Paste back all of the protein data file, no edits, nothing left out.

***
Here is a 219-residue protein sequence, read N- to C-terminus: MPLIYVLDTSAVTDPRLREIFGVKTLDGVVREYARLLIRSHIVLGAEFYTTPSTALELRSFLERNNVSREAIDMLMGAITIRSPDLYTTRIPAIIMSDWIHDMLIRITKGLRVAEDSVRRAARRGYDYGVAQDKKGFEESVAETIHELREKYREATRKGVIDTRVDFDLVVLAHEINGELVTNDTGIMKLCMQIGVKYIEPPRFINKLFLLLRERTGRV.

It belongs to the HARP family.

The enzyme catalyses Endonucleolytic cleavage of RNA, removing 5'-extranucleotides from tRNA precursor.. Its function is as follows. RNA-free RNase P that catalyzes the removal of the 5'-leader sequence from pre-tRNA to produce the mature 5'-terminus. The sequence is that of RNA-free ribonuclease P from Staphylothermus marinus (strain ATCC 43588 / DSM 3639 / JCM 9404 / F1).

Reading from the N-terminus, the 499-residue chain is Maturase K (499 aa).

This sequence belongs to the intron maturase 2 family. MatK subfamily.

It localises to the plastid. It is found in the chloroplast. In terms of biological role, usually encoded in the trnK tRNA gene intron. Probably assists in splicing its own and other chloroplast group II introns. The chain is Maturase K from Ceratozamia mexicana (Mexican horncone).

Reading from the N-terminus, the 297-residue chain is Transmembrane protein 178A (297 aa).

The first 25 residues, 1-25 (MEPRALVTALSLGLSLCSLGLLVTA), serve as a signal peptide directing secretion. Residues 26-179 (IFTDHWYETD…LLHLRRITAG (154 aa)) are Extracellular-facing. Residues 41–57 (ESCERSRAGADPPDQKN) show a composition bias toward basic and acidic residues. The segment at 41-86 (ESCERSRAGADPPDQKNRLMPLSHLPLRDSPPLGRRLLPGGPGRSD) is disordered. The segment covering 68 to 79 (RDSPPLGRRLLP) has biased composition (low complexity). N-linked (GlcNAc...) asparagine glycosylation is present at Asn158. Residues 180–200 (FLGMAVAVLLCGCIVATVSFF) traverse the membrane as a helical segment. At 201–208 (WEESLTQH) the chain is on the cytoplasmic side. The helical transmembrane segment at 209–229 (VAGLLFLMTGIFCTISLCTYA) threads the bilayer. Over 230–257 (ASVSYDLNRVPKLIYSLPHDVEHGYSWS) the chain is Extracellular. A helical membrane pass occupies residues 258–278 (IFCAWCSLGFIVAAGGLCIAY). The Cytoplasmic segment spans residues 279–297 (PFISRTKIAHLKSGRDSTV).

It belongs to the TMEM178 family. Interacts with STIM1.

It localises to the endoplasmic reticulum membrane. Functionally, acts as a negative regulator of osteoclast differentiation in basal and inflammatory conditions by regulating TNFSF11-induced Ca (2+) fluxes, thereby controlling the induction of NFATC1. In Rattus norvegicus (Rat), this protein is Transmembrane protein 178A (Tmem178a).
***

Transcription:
Here is a 219-residue protein sequence, read N- to C-terminus: MPLIYVLDTSAVTDPRLREIFGVKTLDGVVREYARLLIRSHIVLGAEFYTTPSTALELRSFLERNNVSREAIDMLMGAITIRSPDLYTTRIPAIIMSDWIHDMLIRITKGLRVAEDSVRRAARRGYDYGVAQDKKGFEESVAETIHELREKYREATRKGVIDTRVDFDLVVLAHEINGELVTNDTGIMKLCMQIGVKYIEPPRFINKLFLLLRERTGRV.

It belongs to the HARP family.

The enzyme catalyses Endonucleolytic cleavage of RNA, removing 5'-extranucleotides from tRNA precursor.. Its function is as follows. RNA-free RNase P that catalyzes the removal of the 5'-leader sequence from pre-tRNA to produce the mature 5'-terminus. The sequence is that of RNA-free ribonuclease P from Staphylothermus marinus (strain ATCC 43588 / DSM 3639 / JCM 9404 / F1).

Reading from the N-terminus, the 499-residue chain is Maturase K (499 aa).

This sequence belongs to the intron maturase 2 family. MatK subfamily.

It localises to the plastid. It is found in the chloroplast. In terms of biological role, usually encoded in the trnK tRNA gene intron. Probably assists in splicing its own and other chloroplast group II introns. The chain is Maturase K from Ceratozamia mexicana (Mexican horncone).

Reading from the N-terminus, the 297-residue chain is Transmembrane protein 178A (297 aa).

The first 25 residues, 1-25 (MEPRALVTALSLGLSLCSLGLLVTA), serve as a signal peptide directing secretion. Residues 26-179 (IFTDHWYETD…LLHLRRITAG (154 aa)) are Extracellular-facing. Residues 41–57 (ESCERSRAGADPPDQKN) show a composition bias toward basic and acidic residues. The segment at 41-86 (ESCERSRAGADPPDQKNRLMPLSHLPLRDSPPLGRRLLPGGPGRSD) is disordered. The segment covering 68 to 79 (RDSPPLGRRLLP) has biased composition (low complexity). N-linked (GlcNAc...) asparagine glycosylation is present at Asn158. Residues 180–200 (FLGMAVAVLLCGCIVATVSFF) traverse the membrane as a helical segment. At 201–208 (WEESLTQH) the chain is on the cytoplasmic side. The helical transmembrane segment at 209–229 (VAGLLFLMTGIFCTISLCTYA) threads the bilayer. Over 230–257 (ASVSYDLNRVPKLIYSLPHDVEHGYSWS) the chain is Extracellular. A helical membrane pass occupies residues 258–278 (IFCAWCSLGFIVAAGGLCIAY). The Cytoplasmic segment spans residues 279–297 (PFISRTKIAHLKSGRDSTV).

It belongs to the TMEM178 family. Interacts with STIM1.

It localises to the endoplasmic reticulum membrane. Functionally, acts as a negative regulator of osteoclast differentiation in basal and inflammatory conditions by regulating TNFSF11-induced Ca (2+) fluxes, thereby controlling the induction of NFATC1. In Rattus norvegicus (Rat), this protein is Transmembrane protein 178A (Tmem178a).